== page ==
The tooth holders 25, as well as the teeth 20, are formed of a hardened steel selected to resist wear and breakage under the heavy duty pavement cutting operation. It is possible to use hardened steel with all of the attendant wear advantages since the tooth holders are bolted, not welded, individually to overlapping mounting bases formed of weldable material. Thus the elements exposed to extreme wear, the cutting teeth 30 and the tooth holders 25, can be used for pavement profiling for an extended period of time. Yet replacement of a tooth 20 or a tooth holder 25 is a simple matter. The tooth is replaced in the conventional way. The tooth holder 25 is replaced by removing the bolt 26 and then bolting another tooth holder into position.
A special cutting tooth configuration is used at the curb side 21 and the drive side 22 of the drum 14. A first embodiment of an edge cutter configuration is shown in FIGS. 2-3 and 6-9. A second embodiment of an edge cutter configuration is shown in FIGS. 10-11. Both embodiments employ the same tooth holder, 25. The purpose of these special cutting tooth configurations is to provide a clean cut along the edges of the strip of pavement being profiled by the cutter drum 14.
FIGS. 6 and 7 show one of the cutting tooth assemblies used on the drive side and FIGS. 8 and 9 a cutting tooth assembly used on the curb side of the first embodiment. Mirror images of all of these cutting tooth assemblies are also found on the drive and curb sides, as indicated in FIG. 2.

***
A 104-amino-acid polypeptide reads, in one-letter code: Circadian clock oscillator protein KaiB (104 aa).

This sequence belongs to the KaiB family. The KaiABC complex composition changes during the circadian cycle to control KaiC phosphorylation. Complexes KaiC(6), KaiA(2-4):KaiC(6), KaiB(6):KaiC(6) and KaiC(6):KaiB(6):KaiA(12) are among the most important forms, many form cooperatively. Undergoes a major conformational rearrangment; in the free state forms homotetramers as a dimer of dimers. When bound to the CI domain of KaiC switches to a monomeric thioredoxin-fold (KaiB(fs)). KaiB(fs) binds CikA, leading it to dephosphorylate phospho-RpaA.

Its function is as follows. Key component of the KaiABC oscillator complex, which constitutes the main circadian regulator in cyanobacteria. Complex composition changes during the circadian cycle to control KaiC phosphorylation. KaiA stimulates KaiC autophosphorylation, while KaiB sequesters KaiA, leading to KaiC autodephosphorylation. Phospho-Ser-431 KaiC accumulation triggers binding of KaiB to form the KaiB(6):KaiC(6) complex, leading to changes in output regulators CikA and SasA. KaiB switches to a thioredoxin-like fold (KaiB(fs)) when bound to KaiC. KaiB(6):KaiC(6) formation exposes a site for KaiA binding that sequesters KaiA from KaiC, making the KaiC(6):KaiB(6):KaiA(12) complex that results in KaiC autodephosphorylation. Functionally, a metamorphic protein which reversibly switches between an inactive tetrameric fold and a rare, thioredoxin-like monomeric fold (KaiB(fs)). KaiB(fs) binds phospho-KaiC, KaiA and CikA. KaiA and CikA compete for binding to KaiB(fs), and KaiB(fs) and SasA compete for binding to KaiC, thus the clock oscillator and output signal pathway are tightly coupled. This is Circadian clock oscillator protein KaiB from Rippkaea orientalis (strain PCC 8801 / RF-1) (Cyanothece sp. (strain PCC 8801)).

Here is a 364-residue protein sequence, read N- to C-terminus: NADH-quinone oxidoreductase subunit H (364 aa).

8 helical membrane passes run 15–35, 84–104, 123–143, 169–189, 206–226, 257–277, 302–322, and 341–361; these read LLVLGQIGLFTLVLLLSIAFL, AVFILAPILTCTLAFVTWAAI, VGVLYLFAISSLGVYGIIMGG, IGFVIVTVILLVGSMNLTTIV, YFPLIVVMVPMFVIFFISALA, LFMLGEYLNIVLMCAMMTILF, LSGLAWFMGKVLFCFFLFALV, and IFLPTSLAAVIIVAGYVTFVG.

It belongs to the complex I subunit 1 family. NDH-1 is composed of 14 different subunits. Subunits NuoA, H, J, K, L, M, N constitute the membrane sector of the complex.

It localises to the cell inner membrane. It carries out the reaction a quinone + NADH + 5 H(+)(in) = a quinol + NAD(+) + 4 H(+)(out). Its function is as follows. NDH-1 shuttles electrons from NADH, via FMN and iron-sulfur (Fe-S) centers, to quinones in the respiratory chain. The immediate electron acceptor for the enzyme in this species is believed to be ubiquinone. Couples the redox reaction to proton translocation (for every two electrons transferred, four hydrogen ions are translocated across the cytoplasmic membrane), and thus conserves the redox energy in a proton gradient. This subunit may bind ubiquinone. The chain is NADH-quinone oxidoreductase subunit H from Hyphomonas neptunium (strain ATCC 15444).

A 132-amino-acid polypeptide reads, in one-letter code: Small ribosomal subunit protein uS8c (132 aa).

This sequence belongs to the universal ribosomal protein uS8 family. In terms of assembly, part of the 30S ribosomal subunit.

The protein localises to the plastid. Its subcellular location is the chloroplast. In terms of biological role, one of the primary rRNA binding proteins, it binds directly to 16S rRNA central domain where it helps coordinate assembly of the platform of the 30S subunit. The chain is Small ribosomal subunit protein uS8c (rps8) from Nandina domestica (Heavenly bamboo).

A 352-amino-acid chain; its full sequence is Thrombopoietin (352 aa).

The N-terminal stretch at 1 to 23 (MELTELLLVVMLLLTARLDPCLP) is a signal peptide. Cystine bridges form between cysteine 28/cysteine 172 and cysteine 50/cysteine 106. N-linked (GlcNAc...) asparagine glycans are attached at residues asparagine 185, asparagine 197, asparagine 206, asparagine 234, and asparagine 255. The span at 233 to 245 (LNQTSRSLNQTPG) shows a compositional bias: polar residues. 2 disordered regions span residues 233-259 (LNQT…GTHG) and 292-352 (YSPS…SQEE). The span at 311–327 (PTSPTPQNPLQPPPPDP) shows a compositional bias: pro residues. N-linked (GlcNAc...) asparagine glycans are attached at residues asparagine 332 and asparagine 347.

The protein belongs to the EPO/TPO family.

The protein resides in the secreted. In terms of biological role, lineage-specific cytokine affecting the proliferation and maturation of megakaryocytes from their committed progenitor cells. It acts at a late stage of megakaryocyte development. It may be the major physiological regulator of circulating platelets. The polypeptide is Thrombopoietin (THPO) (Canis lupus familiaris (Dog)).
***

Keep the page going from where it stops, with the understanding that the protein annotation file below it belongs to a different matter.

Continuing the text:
Referring to FIGS. 6 and 7, a mounting base 35 is formed of weldable steel to facilitate weldment to the drum 14 along a surface 35a. An angled flange portion 35b extends upwardly and outwardly from the mounting surface 35a and includes an opening receiving a bolt 36. One of the tooth holders 25 is bolted to the mounting base 35 with the tooth holders surface 25c bearing against a complementary angled surface 35c of an upstanding portion 35d of the mounting base. With this structure, forces exerted on the cutting tooth 20 will be transmitted to the complementary surfaces, 25c and 35c.
Referring to FIGS. 8 and 9, a mounting base 40 formed of weldable steel is provided with a surface 40a contoured to engage the surface of the drum 14 for weldment thereto. A flange portion 40b includes an opening to receive a bolt 41. A rear section 40c includes a surface 40d engaging the complementary surface 25c of the tooth 25 mounted on the base 40 by the bolt 41.
As explained in connection with the mounting base 27, the drive side and curb side cutting tooth assemblies facilitate field replacement of the tooth holders 25. Moreover, these parts, subject to wear during pavement profiling, can be readily replaced while the mounting bases 35 and 40, made of softer steel to enable their weldment to the drum 14, are not subject to the high degree of wear of the holders.
FIGS. 10-11 show an alternative embodiment of an edge cutter profile. An arcuate base segment 45, capable of carrying plural tooth holders, is welded along the outside or inside edge (curb or drive side) of the cutter drum 14, in place of the individual curb side or drive side bases, e.g. 35, 40 shown in FIGS. 2 and 3. Each base segment 45 has a plurality of transverse cutout sections, each defining an arcuate well portion 50 and a back support surface 48 oriented at an angle to the drum radius.